“Play Legos with me?”

This is how my son invites me to play with him. He’s 5, and in his world of fun and joy there are only Lego bricks and figurines. All evening, all day, all morning if he can. He builds castles, forts, modern homes with garages for his Lego trucks, lookout points and double-decker buses for his Lego men and women, sofas, and his favorite transportation machines like speedboats, ambulances and recycling trucks. He lives to create scenes and mockups of real-life events with his Legos and gets into character with voice changes.

And then, eventually, he gets bored and wants company.

“Okay,” I say. How can I deny him this pleasure? We are six months into quarantine and he hasn’t seen another child since the coronavirus lockdown began.

“What are we playing?”

I’m not good at playing. By which I mean, I am not a player.The writer that I am likes to spend time with myself. I get into my own head and live in it, staging new stories I want to write, piecing dialogue between my characters. It’s where I like to live. Inviting me to play takes me out of that. Plus, I have two children now, with an 8-month-old in tow. An ideal afternoon for me is when my son entertains himself on his tablet or plays Legos, and the baby is asleep. And I say all of this in the same breath as I say I love them, with my whole life.

“We’re looking for Captain America’s helmet,” my son says, and his small fingers toss his favorite superhero of the moment’s helmet away in an imaginary swamp full of alligators, built out of green base plates. “We need to put a team together to go look for it.”

“Who’s on the team?”

He has a speedboat ready with Lego Spider-Man and Lego Batman to go along, outfitted with drones, a Lego driver and an unnamed assistant. Lego Iron Man flies overhead, because he can. The journey is perilous. No one wants to fall in the water, and then we have to apprehend the villain and explode his lair. I come up with obstacles, but mostly, I come up with questions.

“Why are Iron Man and Spider-Man wearing protective masks that cover their faces, and Captain America and Batman seem to think no one will recognize their lower jaw?”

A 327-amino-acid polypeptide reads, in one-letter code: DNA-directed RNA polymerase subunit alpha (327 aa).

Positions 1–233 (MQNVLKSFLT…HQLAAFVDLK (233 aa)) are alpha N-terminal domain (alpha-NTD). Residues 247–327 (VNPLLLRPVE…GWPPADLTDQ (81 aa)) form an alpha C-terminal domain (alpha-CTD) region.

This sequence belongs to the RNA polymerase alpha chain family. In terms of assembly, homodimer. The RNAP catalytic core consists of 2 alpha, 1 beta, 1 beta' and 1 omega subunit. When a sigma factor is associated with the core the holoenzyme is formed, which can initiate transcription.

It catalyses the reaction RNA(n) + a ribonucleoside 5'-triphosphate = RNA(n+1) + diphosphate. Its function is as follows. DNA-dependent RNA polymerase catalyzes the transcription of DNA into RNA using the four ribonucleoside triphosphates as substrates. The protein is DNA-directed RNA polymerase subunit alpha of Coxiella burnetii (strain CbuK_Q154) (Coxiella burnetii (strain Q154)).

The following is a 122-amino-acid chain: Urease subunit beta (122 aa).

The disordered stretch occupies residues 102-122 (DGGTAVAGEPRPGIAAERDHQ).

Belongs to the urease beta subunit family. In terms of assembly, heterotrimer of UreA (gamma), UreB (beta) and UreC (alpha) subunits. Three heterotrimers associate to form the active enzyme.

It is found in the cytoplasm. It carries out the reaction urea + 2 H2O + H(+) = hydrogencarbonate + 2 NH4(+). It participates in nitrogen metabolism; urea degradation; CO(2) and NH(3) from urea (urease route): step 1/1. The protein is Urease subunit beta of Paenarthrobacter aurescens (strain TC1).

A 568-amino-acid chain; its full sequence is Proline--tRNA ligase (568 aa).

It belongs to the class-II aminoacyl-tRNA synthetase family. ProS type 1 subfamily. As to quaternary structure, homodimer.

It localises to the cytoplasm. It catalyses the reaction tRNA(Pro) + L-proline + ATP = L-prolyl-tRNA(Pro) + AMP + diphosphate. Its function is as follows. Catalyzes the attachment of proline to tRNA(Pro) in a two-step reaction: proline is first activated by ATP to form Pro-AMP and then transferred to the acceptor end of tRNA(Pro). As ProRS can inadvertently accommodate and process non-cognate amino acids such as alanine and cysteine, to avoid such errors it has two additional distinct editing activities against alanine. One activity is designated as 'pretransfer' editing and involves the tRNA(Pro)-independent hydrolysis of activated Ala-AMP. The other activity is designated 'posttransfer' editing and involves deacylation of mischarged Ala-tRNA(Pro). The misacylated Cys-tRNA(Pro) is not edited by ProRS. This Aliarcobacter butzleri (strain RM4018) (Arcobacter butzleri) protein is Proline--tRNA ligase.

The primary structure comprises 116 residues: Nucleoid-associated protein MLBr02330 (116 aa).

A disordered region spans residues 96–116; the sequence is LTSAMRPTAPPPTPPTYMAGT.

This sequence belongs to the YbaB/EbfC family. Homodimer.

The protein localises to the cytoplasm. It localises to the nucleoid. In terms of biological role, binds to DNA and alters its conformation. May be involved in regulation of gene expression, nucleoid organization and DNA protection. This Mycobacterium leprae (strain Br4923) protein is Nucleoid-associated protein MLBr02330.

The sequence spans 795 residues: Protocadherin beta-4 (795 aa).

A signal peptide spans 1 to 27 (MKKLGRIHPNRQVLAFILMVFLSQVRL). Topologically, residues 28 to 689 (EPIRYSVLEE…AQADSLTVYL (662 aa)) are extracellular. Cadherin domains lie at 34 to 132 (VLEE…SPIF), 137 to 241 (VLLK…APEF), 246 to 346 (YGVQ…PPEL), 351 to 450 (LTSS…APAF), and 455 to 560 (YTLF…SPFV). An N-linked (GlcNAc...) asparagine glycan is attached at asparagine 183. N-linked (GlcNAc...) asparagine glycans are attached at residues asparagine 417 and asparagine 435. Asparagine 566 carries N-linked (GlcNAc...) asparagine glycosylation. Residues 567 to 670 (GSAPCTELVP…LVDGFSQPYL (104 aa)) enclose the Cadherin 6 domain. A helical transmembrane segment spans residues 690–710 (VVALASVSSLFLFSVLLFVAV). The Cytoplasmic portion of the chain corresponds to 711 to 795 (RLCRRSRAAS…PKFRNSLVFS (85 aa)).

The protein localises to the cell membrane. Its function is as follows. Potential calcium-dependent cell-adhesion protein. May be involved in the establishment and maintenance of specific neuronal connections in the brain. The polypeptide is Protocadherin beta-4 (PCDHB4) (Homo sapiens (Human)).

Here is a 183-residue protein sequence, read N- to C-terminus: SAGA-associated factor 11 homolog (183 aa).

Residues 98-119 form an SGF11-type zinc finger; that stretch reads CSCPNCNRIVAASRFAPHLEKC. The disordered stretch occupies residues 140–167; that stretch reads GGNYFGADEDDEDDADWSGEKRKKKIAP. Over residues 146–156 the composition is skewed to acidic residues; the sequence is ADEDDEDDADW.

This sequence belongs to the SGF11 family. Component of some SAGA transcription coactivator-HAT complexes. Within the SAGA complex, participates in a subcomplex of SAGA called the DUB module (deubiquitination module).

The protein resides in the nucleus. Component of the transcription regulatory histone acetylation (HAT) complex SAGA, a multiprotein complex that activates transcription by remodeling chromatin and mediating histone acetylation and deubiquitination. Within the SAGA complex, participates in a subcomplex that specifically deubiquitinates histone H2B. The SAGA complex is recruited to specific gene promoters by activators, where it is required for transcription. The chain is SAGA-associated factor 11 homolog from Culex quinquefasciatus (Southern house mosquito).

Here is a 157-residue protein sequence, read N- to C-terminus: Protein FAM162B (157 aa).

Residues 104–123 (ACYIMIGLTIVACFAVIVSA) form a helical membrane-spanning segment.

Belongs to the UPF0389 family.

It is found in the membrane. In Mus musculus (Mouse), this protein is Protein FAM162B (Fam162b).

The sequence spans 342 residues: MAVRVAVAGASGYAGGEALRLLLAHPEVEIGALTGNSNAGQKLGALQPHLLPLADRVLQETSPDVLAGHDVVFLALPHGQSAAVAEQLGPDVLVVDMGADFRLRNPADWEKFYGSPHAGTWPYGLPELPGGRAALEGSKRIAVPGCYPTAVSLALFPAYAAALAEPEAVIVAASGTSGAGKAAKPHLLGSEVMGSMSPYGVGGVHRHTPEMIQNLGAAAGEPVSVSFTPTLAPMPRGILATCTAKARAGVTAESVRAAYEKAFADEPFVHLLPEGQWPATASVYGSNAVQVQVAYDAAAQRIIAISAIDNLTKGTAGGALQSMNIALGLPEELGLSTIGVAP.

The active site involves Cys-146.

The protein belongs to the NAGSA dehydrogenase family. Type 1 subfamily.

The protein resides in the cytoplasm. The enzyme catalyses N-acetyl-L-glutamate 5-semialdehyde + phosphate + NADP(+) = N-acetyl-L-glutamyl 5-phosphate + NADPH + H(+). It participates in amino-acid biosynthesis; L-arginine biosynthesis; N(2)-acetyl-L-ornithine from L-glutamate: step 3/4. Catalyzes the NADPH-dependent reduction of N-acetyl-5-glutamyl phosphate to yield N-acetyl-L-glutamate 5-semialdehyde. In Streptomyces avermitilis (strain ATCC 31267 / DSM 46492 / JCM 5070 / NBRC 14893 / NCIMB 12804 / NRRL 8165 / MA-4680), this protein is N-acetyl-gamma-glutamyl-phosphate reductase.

My boy is confused. He looks at me and I know what he’s thinking: Daddy is the best player, and I’m not. When my husband comes home from work, he showers, we eat dinner, and the boys disappear in my son’s room to spend the next hour building with Legos while I wrestle the baby to sleep. The pressure of becoming a child, and becoming his equal, is off my shoulders. We’ve had a long day together and it’s best Daddy take over. They can go on for hours until I pop in to remind them it’s bedtime.

This is how I found out they have a nickname for me. The Face. Because Mommy always makes a face when she enforces rules. And that’s just the problem, I realize as I switch Captain America’s pants with Spider-Man’s at his request.

As my husband says, I am the bad cop. I’m the enforcer, the bad guy. I show up to discipline and nurture, but never to play. I don’t allow myself to be in the moment with him, and this gnaws at me. It hurts. Because I love my boy. I don’t want him to feel alone because I’m soothing the baby and writing my stories. I want him to remember me not just for fussing about the messes he makes in his room. I want him to remember me for the laughter, and maybe we don’t have enough of those moments. How do I know how much longer we’ll be around to enjoy these?

“We managed to save the day,” I say. “I think it’s time all our superheroes go home and eat some dinner, don’t you?”

I’m wrapping up the game, but it isn’t lost on me that I made it today. I played with my son, using my imagination and the little figurines that are important to him. I was privileged enough to enter that imaginary world. How lucky I was, and how lucky we are, to be invited into children’s worlds!

“And guess what we’re having for dinner?” I look at him as his eyes widen, and curl my fingers before I dig in for a tickle fest. “Riiiiibbbs!”

I go in for his ribs and he laughs in that high-pitched squeal kids release when the fun is almost too much. I yell “ham” and pretend to take a bite off his thighs, and baby potatoes when I fake-eat his toes. This lasts a good five minutes, until our eyes are wet with laugh tears just as the door swings open. My son beams, “Daddy!” And I, too, beam because I’m thankful, but today, for so much more than normal.

Fabienne Josaphat is an author and freelance writer.

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